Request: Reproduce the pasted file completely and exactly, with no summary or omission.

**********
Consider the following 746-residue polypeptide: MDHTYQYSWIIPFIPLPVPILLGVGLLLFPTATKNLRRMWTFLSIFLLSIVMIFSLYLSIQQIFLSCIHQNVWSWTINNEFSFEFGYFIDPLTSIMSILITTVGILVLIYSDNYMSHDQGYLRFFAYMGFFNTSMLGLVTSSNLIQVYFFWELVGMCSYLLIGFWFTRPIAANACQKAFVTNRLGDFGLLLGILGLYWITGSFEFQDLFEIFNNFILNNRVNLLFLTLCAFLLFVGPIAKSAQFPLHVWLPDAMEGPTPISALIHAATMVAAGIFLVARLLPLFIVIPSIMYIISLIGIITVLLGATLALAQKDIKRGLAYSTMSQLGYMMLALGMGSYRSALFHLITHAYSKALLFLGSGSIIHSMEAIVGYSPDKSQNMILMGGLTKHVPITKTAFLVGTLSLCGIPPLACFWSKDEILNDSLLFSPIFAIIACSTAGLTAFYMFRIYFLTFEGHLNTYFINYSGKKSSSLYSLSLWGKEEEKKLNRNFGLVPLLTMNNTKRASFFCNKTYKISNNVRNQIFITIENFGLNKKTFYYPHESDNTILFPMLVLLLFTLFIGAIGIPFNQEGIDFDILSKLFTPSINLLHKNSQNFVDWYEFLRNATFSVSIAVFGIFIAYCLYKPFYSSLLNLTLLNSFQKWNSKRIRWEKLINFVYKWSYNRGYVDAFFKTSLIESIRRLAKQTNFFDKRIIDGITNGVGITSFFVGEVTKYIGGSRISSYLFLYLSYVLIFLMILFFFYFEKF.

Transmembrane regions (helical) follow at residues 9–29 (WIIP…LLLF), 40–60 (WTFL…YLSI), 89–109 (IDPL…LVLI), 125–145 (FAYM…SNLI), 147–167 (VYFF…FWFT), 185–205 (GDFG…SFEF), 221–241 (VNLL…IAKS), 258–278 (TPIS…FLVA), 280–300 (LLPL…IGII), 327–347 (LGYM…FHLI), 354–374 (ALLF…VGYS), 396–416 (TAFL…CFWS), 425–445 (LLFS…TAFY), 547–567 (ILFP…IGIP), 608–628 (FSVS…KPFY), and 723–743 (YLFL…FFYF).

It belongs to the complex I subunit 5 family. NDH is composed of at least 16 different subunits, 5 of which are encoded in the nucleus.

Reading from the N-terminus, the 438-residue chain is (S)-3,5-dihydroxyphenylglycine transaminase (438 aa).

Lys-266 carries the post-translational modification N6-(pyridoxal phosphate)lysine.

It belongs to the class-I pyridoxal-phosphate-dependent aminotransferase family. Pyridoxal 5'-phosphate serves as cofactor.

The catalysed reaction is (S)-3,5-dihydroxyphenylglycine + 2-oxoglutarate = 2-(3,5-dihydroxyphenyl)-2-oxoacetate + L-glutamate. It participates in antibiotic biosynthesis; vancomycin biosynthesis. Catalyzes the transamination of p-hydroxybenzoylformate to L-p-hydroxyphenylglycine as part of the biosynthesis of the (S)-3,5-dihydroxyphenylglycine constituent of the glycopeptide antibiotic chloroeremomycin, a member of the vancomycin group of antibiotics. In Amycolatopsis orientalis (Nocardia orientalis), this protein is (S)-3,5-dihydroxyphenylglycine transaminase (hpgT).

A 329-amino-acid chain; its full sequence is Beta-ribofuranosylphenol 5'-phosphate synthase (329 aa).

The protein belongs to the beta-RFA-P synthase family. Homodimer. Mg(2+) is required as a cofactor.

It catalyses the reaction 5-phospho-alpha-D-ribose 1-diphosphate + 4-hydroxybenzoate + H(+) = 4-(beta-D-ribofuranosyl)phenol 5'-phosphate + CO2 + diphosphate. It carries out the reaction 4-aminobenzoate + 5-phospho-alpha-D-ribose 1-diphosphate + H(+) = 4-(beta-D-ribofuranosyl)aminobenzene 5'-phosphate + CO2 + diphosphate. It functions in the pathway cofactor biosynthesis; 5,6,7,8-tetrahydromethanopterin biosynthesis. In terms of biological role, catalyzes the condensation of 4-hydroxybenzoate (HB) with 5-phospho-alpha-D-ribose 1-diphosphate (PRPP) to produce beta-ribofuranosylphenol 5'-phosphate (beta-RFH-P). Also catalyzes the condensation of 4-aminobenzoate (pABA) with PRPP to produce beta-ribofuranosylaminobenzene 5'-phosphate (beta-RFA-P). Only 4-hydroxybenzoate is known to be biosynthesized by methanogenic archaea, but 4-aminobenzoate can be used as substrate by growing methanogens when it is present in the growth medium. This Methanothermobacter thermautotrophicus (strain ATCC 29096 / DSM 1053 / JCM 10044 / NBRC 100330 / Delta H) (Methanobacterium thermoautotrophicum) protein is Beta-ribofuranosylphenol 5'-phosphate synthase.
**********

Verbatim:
Consider the following 746-residue polypeptide: MDHTYQYSWIIPFIPLPVPILLGVGLLLFPTATKNLRRMWTFLSIFLLSIVMIFSLYLSIQQIFLSCIHQNVWSWTINNEFSFEFGYFIDPLTSIMSILITTVGILVLIYSDNYMSHDQGYLRFFAYMGFFNTSMLGLVTSSNLIQVYFFWELVGMCSYLLIGFWFTRPIAANACQKAFVTNRLGDFGLLLGILGLYWITGSFEFQDLFEIFNNFILNNRVNLLFLTLCAFLLFVGPIAKSAQFPLHVWLPDAMEGPTPISALIHAATMVAAGIFLVARLLPLFIVIPSIMYIISLIGIITVLLGATLALAQKDIKRGLAYSTMSQLGYMMLALGMGSYRSALFHLITHAYSKALLFLGSGSIIHSMEAIVGYSPDKSQNMILMGGLTKHVPITKTAFLVGTLSLCGIPPLACFWSKDEILNDSLLFSPIFAIIACSTAGLTAFYMFRIYFLTFEGHLNTYFINYSGKKSSSLYSLSLWGKEEEKKLNRNFGLVPLLTMNNTKRASFFCNKTYKISNNVRNQIFITIENFGLNKKTFYYPHESDNTILFPMLVLLLFTLFIGAIGIPFNQEGIDFDILSKLFTPSINLLHKNSQNFVDWYEFLRNATFSVSIAVFGIFIAYCLYKPFYSSLLNLTLLNSFQKWNSKRIRWEKLINFVYKWSYNRGYVDAFFKTSLIESIRRLAKQTNFFDKRIIDGITNGVGITSFFVGEVTKYIGGSRISSYLFLYLSYVLIFLMILFFFYFEKF.

Transmembrane regions (helical) follow at residues 9–29 (WIIP…LLLF), 40–60 (WTFL…YLSI), 89–109 (IDPL…LVLI), 125–145 (FAYM…SNLI), 147–167 (VYFF…FWFT), 185–205 (GDFG…SFEF), 221–241 (VNLL…IAKS), 258–278 (TPIS…FLVA), 280–300 (LLPL…IGII), 327–347 (LGYM…FHLI), 354–374 (ALLF…VGYS), 396–416 (TAFL…CFWS), 425–445 (LLFS…TAFY), 547–567 (ILFP…IGIP), 608–628 (FSVS…KPFY), and 723–743 (YLFL…FFYF).

It belongs to the complex I subunit 5 family. NDH is composed of at least 16 different subunits, 5 of which are encoded in the nucleus.

Reading from the N-terminus, the 438-residue chain is (S)-3,5-dihydroxyphenylglycine transaminase (438 aa).

Lys-266 carries the post-translational modification N6-(pyridoxal phosphate)lysine.

It belongs to the class-I pyridoxal-phosphate-dependent aminotransferase family. Pyridoxal 5'-phosphate serves as cofactor.

The catalysed reaction is (S)-3,5-dihydroxyphenylglycine + 2-oxoglutarate = 2-(3,5-dihydroxyphenyl)-2-oxoacetate + L-glutamate. It participates in antibiotic biosynthesis; vancomycin biosynthesis. Catalyzes the transamination of p-hydroxybenzoylformate to L-p-hydroxyphenylglycine as part of the biosynthesis of the (S)-3,5-dihydroxyphenylglycine constituent of the glycopeptide antibiotic chloroeremomycin, a member of the vancomycin group of antibiotics. In Amycolatopsis orientalis (Nocardia orientalis), this protein is (S)-3,5-dihydroxyphenylglycine transaminase (hpgT).

A 329-amino-acid chain; its full sequence is Beta-ribofuranosylphenol 5'-phosphate synthase (329 aa).

The protein belongs to the beta-RFA-P synthase family. Homodimer. Mg(2+) is required as a cofactor.

It catalyses the reaction 5-phospho-alpha-D-ribose 1-diphosphate + 4-hydroxybenzoate + H(+) = 4-(beta-D-ribofuranosyl)phenol 5'-phosphate + CO2 + diphosphate. It carries out the reaction 4-aminobenzoate + 5-phospho-alpha-D-ribose 1-diphosphate + H(+) = 4-(beta-D-ribofuranosyl)aminobenzene 5'-phosphate + CO2 + diphosphate. It functions in the pathway cofactor biosynthesis; 5,6,7,8-tetrahydromethanopterin biosynthesis. In terms of biological role, catalyzes the condensation of 4-hydroxybenzoate (HB) with 5-phospho-alpha-D-ribose 1-diphosphate (PRPP) to produce beta-ribofuranosylphenol 5'-phosphate (beta-RFH-P). Also catalyzes the condensation of 4-aminobenzoate (pABA) with PRPP to produce beta-ribofuranosylaminobenzene 5'-phosphate (beta-RFA-P). Only 4-hydroxybenzoate is known to be biosynthesized by methanogenic archaea, but 4-aminobenzoate can be used as substrate by growing methanogens when it is present in the growth medium. This Methanothermobacter thermautotrophicus (strain ATCC 29096 / DSM 1053 / JCM 10044 / NBRC 100330 / Delta H) (Methanobacterium thermoautotrophicum) protein is Beta-ribofuranosylphenol 5'-phosphate synthase.